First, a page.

04 October 2018

More Fun & Games With Victorian English Slang

by Brian Thornton

(For Part One of this series, click here.)


Charity Bob: The quick, jerky curtsey made by charity school-girls, now (1883) rapidly passing away.

Charlie Freer: (Rhyming, Sporting) Beer. e.g., 'He can put down Charlie Freer by the gallon, he can.'

Chew into dish-cloths: (Amer., 1882). To annihilate.
The wolf came down with his eyes working with delight, and had only reached the earth when the goose sprang upon him, and chewed him into dish-cloths.–New American Fables.

Chiv(e): (Historical). A knife.
Said to be Romany, but it may be a curtailment of Shevvle, as the metropolis of knife manufacture, Sheffield, is called to this day. If so, on all fours with 'jocteleg'–Jacques de Liège–who manufactured in the 14th century a splendid knife, long before Sheffield rose to glory.
Chiv is used on the stage. 'I've had to be chivved' Mr. H. Marston (1870)–meaning stabbed in the course of the piece.
Presently Selby pulls out a chivy (knife), and gives Big Tim a dig or two–one on his arm and one at his face, and another at his leg. Big Tim says to me, 'Costy, I've got it a bit thick, suppose I give him a bit of a chivy, and see how he likes it,' and makes a dig or two at him.–People, 6th January 1898.

Chivy: (Criminal) Relating to the use of the knife.

Chivy, To: (Hist.).  To hunt down, worry. A corruption of Cheviot (HillsO, whence this kind of attention was much practiced by the early English of the north when swinging into the Cheviots after the cattle stolen, or to use the more northern term–'lifted'–by the Scotch more or less all along the border.
'Which a pore cove were never chivied as I'm chivied by the cops.'

Choke off, To: (Peoples', 18 cent on). To get rid of. From the necessity of twisting a towel or other fabric about the neck of a bull-dog to make this tenacious hanger-on let go his biting hold. Used against persons of pertinacious application.
'Choke off' in the U.S.A. means to reduce a pleading man to silence.

Chokey: (Sailors), Imprisonment–derived from the narrow confines of the ship's lock-up and the absence of ventilation–chokey generally being fixed as near the keel as conveniently as it can be managed. However, some authorities maintain that this word is an Anglicising of the Hong-Kong Chinese 'Chow Key'–a prison.
Been run in? Been locked up? Been in chokey? What!–what do you take me for? Who are you blooming well getting at? Who're you kidding?–Cutting.
In a very short time the whole of them were safely in the chowkey. The parties implicated have been brought up at the Fort Police Court, and committed for trial.–Bombay Times.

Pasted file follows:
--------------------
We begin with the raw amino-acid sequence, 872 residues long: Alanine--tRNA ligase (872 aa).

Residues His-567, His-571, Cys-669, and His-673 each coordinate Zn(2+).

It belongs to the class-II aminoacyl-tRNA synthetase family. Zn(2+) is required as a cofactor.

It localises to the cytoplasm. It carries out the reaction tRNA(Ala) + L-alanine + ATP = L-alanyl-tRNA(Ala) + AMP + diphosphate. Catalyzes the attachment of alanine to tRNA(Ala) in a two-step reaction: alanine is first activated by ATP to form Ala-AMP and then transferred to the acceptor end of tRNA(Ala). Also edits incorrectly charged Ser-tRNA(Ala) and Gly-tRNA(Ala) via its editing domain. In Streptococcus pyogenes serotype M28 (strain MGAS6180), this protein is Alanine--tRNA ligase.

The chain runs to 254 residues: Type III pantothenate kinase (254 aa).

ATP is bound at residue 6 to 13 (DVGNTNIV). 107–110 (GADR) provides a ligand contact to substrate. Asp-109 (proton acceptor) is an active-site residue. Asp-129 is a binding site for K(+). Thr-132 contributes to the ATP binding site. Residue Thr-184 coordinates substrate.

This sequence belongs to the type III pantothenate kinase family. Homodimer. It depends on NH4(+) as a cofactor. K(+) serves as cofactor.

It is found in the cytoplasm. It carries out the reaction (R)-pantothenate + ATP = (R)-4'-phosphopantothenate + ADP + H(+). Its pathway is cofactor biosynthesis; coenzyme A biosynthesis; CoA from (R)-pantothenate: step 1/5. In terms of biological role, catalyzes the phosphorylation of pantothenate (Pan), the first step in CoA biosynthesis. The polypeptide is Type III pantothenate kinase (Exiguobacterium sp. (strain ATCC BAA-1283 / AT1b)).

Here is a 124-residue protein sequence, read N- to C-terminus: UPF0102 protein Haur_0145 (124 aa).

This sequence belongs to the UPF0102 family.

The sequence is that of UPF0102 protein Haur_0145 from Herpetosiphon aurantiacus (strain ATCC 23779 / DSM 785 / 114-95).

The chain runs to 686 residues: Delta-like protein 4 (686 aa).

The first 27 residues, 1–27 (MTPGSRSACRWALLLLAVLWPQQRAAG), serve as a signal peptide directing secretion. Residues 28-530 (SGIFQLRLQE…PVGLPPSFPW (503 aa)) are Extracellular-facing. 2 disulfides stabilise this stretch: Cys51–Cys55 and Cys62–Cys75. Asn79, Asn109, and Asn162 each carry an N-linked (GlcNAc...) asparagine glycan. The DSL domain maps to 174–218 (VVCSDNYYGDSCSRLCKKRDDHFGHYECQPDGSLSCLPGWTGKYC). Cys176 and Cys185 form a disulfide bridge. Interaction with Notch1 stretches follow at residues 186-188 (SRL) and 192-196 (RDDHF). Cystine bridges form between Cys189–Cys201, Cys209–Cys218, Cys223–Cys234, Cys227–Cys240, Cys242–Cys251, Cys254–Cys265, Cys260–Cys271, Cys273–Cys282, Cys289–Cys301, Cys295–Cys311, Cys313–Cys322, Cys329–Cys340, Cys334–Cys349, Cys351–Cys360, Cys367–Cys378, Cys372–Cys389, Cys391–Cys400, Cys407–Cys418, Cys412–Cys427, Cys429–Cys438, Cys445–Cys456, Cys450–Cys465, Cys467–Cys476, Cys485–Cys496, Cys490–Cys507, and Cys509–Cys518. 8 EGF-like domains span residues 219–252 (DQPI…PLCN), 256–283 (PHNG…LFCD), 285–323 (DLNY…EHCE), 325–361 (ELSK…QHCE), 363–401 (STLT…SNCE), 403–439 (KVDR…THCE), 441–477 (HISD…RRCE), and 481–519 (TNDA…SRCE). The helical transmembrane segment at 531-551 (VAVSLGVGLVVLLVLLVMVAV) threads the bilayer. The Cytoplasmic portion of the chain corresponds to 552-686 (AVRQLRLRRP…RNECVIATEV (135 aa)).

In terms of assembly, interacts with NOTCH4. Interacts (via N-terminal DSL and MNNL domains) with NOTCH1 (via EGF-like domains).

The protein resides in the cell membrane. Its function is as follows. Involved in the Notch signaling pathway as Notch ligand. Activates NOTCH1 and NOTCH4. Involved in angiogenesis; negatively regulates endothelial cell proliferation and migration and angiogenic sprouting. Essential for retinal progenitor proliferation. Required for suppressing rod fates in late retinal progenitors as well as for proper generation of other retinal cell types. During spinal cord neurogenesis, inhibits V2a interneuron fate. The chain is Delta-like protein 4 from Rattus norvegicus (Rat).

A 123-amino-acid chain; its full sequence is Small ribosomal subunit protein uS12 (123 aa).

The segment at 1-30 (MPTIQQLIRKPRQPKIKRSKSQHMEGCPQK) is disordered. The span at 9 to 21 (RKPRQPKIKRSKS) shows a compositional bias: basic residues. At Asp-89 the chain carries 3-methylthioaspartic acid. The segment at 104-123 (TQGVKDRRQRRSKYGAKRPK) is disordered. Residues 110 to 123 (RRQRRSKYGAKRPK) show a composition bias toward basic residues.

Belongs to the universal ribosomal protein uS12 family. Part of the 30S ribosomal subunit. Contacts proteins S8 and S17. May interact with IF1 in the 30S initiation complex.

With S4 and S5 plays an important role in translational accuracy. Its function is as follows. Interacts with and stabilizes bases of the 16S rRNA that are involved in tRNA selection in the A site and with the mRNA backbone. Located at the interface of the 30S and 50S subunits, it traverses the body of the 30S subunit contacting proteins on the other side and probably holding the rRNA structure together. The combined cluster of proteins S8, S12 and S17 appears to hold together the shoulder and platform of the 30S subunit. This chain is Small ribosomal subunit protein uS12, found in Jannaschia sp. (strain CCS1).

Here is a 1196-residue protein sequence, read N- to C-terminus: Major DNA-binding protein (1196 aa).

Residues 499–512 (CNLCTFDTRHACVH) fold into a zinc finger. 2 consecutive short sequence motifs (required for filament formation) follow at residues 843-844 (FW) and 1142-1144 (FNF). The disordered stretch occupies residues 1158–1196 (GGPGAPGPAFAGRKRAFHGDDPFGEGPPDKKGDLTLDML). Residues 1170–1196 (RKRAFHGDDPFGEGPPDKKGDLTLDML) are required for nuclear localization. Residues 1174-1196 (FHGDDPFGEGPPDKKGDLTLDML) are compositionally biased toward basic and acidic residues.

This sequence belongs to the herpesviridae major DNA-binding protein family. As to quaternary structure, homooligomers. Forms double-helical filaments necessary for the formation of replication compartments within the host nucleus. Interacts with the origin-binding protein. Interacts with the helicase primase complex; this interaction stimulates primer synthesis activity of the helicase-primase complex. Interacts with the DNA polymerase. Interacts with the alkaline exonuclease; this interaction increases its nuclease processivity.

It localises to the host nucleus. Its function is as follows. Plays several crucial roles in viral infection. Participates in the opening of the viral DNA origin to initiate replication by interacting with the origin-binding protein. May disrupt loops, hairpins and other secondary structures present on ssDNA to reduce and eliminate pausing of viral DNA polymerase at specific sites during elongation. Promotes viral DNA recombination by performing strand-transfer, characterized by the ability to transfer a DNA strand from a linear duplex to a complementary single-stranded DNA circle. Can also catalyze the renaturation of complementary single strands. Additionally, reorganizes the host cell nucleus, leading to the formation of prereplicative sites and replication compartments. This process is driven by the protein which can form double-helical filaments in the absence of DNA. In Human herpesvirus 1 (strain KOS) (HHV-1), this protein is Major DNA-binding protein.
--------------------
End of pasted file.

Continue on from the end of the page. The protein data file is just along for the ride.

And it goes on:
Chouse: (Peoples', 17 cent.) A cheat, ti cheat. Henshaw derives it from the Turkish word chiaus, an interpreter, and referring to an interpreter at the Turkish embassy in London in 1609. He robbed the embassy right and left.

Chuck a Dummy: (Tailors'). To faint. Very interesting as illustrating the influence familiar objects have in framing new ideas–from the similarity of a falling fainting man to an over-thrown or chucked tailor's dummy–a figure upon which coats are fitted to show them off for sale. 'I chucked a dummy this mornin' an' 'ad to be brought to with o-der-wee.'

Chuck out ink: (Press Reporters) To write articles.
Suddenly it came across my mind that the boss might be waiting about for me somewhere with a big boot and genteel language, and that it might be better for my health if I chucked out ink.–Cutting.

Chuck up the bunch of fives: (Pugilistic) To die. The one poetic figure of speech engendered by the prize ring. The fives are the two sets of four fingers and a thumb–the fists–the 'bunches'–flaccid in death. 'Pore Ben–'o's been an' gorne an' chucked up 'is bunch o' fives.'

Church-bell: (Rural). A talkative woman. 'Ah ca'as ma wife choorch bell cas 'er's yeard arl over t'village.'

Churchyard Cough: (Peoples'). A fatal cold–sometimes in these later times synonymised by 'cemetery catarrh'.

Churchyard Luck: (Peoples'). The 'good fortune' which the mother of a large family experiences by the death of one or more of her children. e g 'Yes, mum, I hev brought 'em all up–ten boys, and no churchyard luck with it.'–Said by a Liverpool woman to a district visitor.

Cigareticide: (Soc., 1883) A word invented to meet the theory that the cigarette is the most dangerous form of smoking. More common in America than in Great Britain.
That young man's grit is indeed remarkable in this age of dudism and cigareticide.–Cutting.

Climb the Golden Staircase, To: (Amer.) One of the U S A equivalents to the Latin 'join the majority'.
Edward's Folly Dramatic Company is reported as having climbed the golden stairs. The cash assets are alleged to have been carefully secured in a pillbox–(1883).

Climb the Mountains of Piety, To: To pawn, from the first governmental pawnshop being situated on a height in Rome called Monte di Pietà, so named, of course, for group of the dead Christ and the Virgin called in art a pietà.
Mr Candy On one occasion, I think, you had to resort to what is called 'climbing the mountain of piety'?–Evelyn v. Hulbert, D N, 15th April, 1896.

Clobbered: (N. Eng, Prov.) Well nourished and dressed. Common in Yorkshire.
'Eh, he looks well clobbered.'

Cod: (Trade. Tailors') A drunkard. The word is suggested by the fallen cheeks and lips' corners which are some of the facial evidences of a drunkard, and which certainly  suggest the countenance of a cod, which fish, furthermore from its size, is typical of huge drinking. 'He's a bigger cod every day.'

See you in two weeks!

3 comments:

janice law said...

Great list- makes me want to write an historical novel! And interesting how early cigarettes were thought to be deadly.

Eve Fisher said...

I always liked the slang "gaspers" for cigarettes. Nice collection!

O'Neil De Noux said...

Interesting stuff.